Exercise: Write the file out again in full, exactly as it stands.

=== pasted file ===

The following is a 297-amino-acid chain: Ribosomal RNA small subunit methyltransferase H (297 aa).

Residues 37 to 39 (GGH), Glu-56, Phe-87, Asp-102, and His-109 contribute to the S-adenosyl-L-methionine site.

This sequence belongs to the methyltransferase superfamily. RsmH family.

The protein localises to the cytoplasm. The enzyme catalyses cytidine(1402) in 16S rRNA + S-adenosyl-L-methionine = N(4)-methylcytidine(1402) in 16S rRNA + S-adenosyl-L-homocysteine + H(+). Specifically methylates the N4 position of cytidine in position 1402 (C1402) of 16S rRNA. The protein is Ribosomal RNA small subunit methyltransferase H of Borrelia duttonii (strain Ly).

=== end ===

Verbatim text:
The following is a 297-amino-acid chain: Ribosomal RNA small subunit methyltransferase H (297 aa).

Residues 37 to 39 (GGH), Glu-56, Phe-87, Asp-102, and His-109 contribute to the S-adenosyl-L-methionine site.

This sequence belongs to the methyltransferase superfamily. RsmH family.

The protein localises to the cytoplasm. The enzyme catalyses cytidine(1402) in 16S rRNA + S-adenosyl-L-methionine = N(4)-methylcytidine(1402) in 16S rRNA + S-adenosyl-L-homocysteine + H(+). Specifically methylates the N4 position of cytidine in position 1402 (C1402) of 16S rRNA. The protein is Ribosomal RNA small subunit methyltransferase H of Borrelia duttonii (strain Ly).